Our contemporary utopians promise a cleaner, greener world free from accidents via driverless car technology. But like all powerful innovations, this one brings with it serious risks. These can be as mundane as robot drivers having difficulty handling human behavior on the road — or as sinister as the cars being hacked and used as weapons. In this risk analysis, Dee Smith games out what a future filled with automated autos holds and finds the picture far less bright than their advocates make out.
The world is beset with problems: violent extremism, climate change, pandemics, and crises in global governance (to mention just a few). But never fear — the utopians are back. They have reemerged in the form of roboticists, with glowing predictions extolling the golden age soon to be upon us.
Of course, what is driving the robotics revolution is not altruism and the ambition to create a wonderful, limitless future for humanity, but the wish to create a pile of cash. There is nothing wrong with that, of course, unless in the process you generate negative externalities that stop you from keeping and enjoying the large pile of cash.
Robotic or driverless cars are a useful exemplar of many of the general ideas and controversies involved here. According to an IHS Automotive forecast, there may be as many as 54 million autonomous cars on the road by 2035. The utopians predict that so-called autonomous on-demand networks will allow much greater utility for cars, which are at present an asset that sits largely unused most of the time. Cars will pick up passengers and drop them off and run errands, so to speak, to pick up things for consumers. Some estimates claim that with the introduction of this technology, the overall number of cars on the road in developed nations can be reduced by 80 percent, saving resources across the board (although other prognosticators say there will actually be more cars on the road).
How likely is it that driverless cars will take to the roads in any meaningful way in the near future? If you listen to Google’s new parent company Alphabet, to Tesla, Uber, GM, and Baidu — all of whom have robust driverless car development programs — that future will be arriving very soon. If and when it does, it will bring problems with it. These fall basically into four categories: technical, regulatory, implementational, and cultural.
It is impressive to see what Google has done in Mountain View, where dozens of prototype driverless pods move around the town every day with few mishaps. But the seeming beehive of driverless-car activity belies the more sobering truth that from a technical standpoint, it is still very difficult to make driverless cars capable of dealing with unexpected or “fuzzy” situations, particularly when these situations do not follow the rulebook on which the cars’ programs are based. A large part of that rulebook consists of traffic laws, which sounds straightforward until the reality of what actually happens on the road collides with the rulebook. Consider one simple example: engineers have had an extremely difficult time dealing with driverless cars faced with four-way (or even two-way) stop signs at which human drivers are present. Traffic laws uniformly dictate that a driver should pull up to a stop sign, stop, and then pull forward. The problem is that almost no human drives that way. Human drivers generally slow to a crawl without stopping and then accelerate when they have determined that no traffic is coming. In other words, they violate the letter of the traffic law almost every time they encounter a stop sign. But when faced with such behavior by the humans sharing the road, the robots — who were programmed to expect what the law dictates — refused to move. This is just one example of perhaps the biggest issue with driverless cars: their inability to solve problems when faced with the unexpected. A sudden downpour or hailstorm can stop them in their tracks, let alone more unpredictable elements such as a basketball or rogue trashcan careening down a road.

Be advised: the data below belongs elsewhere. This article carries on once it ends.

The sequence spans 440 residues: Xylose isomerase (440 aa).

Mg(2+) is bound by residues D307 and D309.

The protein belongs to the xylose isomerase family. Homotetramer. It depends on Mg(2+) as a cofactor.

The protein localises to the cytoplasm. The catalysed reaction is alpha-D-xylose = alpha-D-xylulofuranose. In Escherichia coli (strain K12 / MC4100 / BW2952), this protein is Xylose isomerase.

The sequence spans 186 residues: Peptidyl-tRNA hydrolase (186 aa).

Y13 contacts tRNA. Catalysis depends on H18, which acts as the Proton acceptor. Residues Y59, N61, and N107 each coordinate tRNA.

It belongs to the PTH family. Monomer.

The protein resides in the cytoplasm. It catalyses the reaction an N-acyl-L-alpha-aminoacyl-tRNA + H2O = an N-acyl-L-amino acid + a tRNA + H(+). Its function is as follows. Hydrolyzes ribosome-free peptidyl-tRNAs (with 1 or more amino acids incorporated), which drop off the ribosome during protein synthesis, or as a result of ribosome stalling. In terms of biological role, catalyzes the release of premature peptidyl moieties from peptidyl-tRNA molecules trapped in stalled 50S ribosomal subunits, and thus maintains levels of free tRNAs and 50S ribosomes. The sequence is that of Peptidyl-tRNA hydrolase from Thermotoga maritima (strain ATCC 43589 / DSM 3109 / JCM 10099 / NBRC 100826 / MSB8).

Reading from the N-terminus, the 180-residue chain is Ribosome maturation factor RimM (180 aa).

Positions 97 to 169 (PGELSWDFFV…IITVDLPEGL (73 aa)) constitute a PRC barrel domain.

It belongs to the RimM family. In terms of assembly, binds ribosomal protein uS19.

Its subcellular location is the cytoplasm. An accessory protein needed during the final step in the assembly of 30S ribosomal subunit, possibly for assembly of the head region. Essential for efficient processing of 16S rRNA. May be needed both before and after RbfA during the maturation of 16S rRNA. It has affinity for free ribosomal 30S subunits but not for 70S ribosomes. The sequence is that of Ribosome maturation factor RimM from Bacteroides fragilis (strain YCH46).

Think for a moment about what driverless-car technology actually entails. The algorithms that allow it to operate are themselves both new and constantly encountering new situations. They face human drivers prone to mistakes and sometimes unpredictable actions. Perhaps most consternating is the fact that the entire system requires the streaming of all situational data to and from the cloud for analysis on a real-time, microsecond-to-microsecond basis. Not exactly a recipe for stability.
Indeed, systemic instability is already visible. In February of this year, a Google autonomous vehicle detected sandbags by a storm drain that blocked its path, and came to a stop. After it started again and was heading back towards the center of the lane, it hit the side of a bus that was traveling at 15 miles per hour (the driverless car was going about two miles per hour). Google says the car detected the bus, but its algorithmic system predicted that the bus would yield to it. Tesla, which is already deploying its semi-autonomous “Autopilot” on freeways — a very different environment from the sedate Mountain View roads on which Google’s fully automated vehicles are running — now faces a more serious challenge, following the death of a driver, Joshua Brown, when one of their vehicles drove under a truck in May. He had a "need for speed" according to press reports, and may have been playing a DVD when the accident occurred. However, it is notable that Tesla has been trying to explain why its Autopilot (contrast the name of this feature with terms used by Volvo: “semi-autonomous tech” and “park assist pilot”) is not actually liable for Brown's death. Tesla also has stressed that, in 130 million miles driven by Tesla vehicles using the autopilot feature (which is in "public beta"), this is the first fatal accident (noting that the average in the U.S. is one fatality every 94 million miles).